Advertisement. Scroll to continue reading.

Now take another look at these five principles. Do you think this same approach could be used with older folks? Of course it could. In fact, I never change my presentations to accommodate a particular age group. The difficult content I’m offering is challenging enough for older adults, but interactive, relevant, personal and visual enough to engage students. Students are really my target audience, but the approach I take will also work with older adults. That’s not always the case in reverse. That’s why I’ve been arguing recently that young people ought to be the group Christian Case Makers are trying to reach. If we focus on students and take the robust approach I am suggesting, older folks like me will be happy to come along for the ride.

For more information about strategies to help you teach Christian worldview to the next generation, please read So the Next Generation Will Know: Training Young Christians in a Challenging World. This book teaches parents, youth pastors and Christian educators practical, accessible strategies and principles they can employ to teach the youngest Christians the truth of Christianity. The book is accompanied by an eight-session So the Next Generation Will Know DVD Set (and Participant’s Guide) to help individuals or small groups examine the evidence and make the case.

J. Warner Wallace is a Dateline featured Cold-Case Detective, Senior Fellow at the Colson Center for Christian Worldview, Adj. Professor of Christian Apologetics at Talbot School of Theology, Biola University, author of Cold-Case ChristianityGod’s Crime Scene, and Forensic Faith, and creator of the Case Makers Academy for kids.

Subscribe to J. Warner’s Daily Email




Advertisement. Scroll to continue reading.

Print Friendly, PDF & Email
Written By

J. Warner Wallace is a Dateline featured cold-case homicide detective, popular national speaker and best-selling author. He continues to consult on cold-case investigations while serving as a Senior Fellow at the Colson Center for Christian Worldview. He is also an Adj. Professor of Christian Apologetics at Talbot School of Theology, Biola University, and a faculty member at Summit Ministries. He holds a BA in Design (from CSULB), an MA in Architecture (from UCLA), and an MA in Theological Studies (from Gateway Seminary).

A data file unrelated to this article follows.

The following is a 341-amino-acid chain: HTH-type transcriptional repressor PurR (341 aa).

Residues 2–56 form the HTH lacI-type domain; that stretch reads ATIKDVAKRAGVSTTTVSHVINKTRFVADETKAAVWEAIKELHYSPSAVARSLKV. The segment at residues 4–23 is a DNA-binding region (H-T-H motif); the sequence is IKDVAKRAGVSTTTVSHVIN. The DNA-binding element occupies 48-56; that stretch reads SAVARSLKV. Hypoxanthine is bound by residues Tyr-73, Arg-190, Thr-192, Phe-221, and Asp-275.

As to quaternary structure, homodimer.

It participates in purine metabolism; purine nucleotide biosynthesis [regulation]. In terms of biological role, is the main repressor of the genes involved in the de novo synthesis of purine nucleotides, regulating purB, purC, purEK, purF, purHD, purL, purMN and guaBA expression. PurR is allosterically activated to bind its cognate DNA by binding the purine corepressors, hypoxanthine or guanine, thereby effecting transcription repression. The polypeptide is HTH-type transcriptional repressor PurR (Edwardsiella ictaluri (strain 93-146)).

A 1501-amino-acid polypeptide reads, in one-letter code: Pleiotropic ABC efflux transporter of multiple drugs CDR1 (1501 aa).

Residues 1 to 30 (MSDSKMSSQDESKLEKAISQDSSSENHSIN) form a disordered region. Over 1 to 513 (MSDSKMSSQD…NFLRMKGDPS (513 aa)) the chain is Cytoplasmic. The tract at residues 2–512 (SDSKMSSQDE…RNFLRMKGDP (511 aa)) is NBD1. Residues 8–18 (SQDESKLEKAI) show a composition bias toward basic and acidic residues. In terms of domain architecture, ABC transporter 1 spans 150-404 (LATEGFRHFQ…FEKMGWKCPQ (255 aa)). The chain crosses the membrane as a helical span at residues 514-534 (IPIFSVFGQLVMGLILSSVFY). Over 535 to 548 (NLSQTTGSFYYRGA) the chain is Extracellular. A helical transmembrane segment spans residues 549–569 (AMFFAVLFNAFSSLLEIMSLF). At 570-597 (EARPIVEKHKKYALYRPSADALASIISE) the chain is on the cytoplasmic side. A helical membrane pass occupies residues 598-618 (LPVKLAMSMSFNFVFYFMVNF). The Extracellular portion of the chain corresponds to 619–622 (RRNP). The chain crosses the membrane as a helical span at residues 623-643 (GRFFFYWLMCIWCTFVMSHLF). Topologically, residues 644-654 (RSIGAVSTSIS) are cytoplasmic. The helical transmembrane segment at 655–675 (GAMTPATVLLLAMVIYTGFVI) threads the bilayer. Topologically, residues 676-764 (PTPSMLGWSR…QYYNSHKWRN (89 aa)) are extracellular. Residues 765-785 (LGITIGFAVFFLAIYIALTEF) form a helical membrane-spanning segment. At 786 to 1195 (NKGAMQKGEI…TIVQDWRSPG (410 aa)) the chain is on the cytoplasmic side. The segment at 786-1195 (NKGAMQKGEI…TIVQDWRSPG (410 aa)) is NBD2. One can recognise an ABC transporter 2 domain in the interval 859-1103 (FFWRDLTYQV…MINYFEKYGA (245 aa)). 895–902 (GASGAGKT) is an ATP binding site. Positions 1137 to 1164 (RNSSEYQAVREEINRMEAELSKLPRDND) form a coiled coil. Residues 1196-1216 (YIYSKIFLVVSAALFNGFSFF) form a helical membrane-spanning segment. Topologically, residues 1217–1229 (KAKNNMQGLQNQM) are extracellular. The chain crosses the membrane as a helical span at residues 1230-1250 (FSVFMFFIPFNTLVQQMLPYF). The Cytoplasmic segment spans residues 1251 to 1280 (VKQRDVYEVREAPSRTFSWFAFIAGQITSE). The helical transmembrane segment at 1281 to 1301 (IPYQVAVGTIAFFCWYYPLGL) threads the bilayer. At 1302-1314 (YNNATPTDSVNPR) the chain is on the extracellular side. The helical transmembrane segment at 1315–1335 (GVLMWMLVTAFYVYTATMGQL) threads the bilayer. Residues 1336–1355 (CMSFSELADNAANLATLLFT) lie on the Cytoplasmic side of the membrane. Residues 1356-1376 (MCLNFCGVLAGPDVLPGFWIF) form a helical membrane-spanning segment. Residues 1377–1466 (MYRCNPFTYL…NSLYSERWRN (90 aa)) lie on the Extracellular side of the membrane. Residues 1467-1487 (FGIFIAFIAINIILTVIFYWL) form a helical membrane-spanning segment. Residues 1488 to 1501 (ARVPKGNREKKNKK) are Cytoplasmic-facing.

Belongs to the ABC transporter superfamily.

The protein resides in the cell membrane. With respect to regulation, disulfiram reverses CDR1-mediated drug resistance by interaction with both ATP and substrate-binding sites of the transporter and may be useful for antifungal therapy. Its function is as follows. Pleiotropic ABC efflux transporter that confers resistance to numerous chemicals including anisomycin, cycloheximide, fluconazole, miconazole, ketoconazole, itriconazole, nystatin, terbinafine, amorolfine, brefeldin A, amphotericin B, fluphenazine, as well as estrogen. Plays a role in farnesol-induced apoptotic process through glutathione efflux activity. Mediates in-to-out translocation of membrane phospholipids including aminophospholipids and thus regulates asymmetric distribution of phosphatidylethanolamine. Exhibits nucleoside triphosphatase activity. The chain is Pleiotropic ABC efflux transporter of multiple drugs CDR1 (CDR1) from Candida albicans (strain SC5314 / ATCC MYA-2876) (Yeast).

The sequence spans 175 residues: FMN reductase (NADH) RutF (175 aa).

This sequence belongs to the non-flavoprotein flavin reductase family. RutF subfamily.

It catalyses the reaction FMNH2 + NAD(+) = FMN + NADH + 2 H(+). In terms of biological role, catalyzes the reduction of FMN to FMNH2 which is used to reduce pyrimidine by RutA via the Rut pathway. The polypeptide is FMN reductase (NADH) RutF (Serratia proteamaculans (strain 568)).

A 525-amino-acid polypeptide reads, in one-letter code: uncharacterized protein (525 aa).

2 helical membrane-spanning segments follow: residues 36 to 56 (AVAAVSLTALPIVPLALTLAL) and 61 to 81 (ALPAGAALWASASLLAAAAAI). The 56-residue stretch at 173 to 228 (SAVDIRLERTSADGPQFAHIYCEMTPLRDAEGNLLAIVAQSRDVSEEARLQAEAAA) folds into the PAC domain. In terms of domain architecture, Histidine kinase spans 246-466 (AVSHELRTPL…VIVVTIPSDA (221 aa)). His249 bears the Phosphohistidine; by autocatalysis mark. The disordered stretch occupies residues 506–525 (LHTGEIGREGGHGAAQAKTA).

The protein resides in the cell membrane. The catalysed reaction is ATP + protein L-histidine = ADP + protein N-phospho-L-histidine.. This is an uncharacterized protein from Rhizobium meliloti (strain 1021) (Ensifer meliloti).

1. Pingback: Are Young People Really Leaving Christianity? | Cold Case Christianity

  2. Pingback: It’s Time for Youth Pastors to CH.A.T. With Their Students | Cold Case Christianity

  3. Pingback: A Christian Case Making Strategy for Youth Ministry | Cold Case Christianity

  4. Pingback: Christian Case Makers: Young People Ought to Be Our Jury | Cold Case Christianity

  5. Pingback: Stop Teaching Young Christians About Their Faith | Cold Case Christianity

  6. Pingback: Reaching Those Who Are Disinterested | Apologetics ForumApologetics Forum

  7. Pingback: Yet Another Student Survey Confirming the Need for Case Making | Cold Case Christianity

  8. Pingback: UPDATED: Are Young People Really Leaving Christianity? | TLG Christian News

  9. Pingback: 10.03.16 | Student Community Bible Study Blog

  10. Pingback: Christian Case Makers: Young People Ought to Be Our Jury | TLG Christian News

  11. Pingback: Three Tips for Parents Raising the Next Generation of Case Makers | TLG Christian News

  12. Pingback: What the Case Looks Like When Young People Are Your Jury | TLG Christian News

  13. Pingback: mid-week apologetics booster (1-19-2017) – 1 Peter 4:12-16

Leave a Reply

Your email address will not be published. Required fields are marked *

You May Also Like

Christian Case Making

As an investigator, I made a living conducting interviews. In fact, my agency repeatedly utilized me when they needed someone to confess to a...


In this podcast, J. Warner talks about four simple strategies to help strengthen the faith and understanding of young believers. How can parents help...

Christian Case Making

I’ve written previously about the importance of jury selection in any criminal trial. The secret of our success in cold case investigations and prosecutions...

Christian Case Making

As a cold-case detective and part of a three generation law enforcement family, I’ve got a secret I’d like to share with you: the...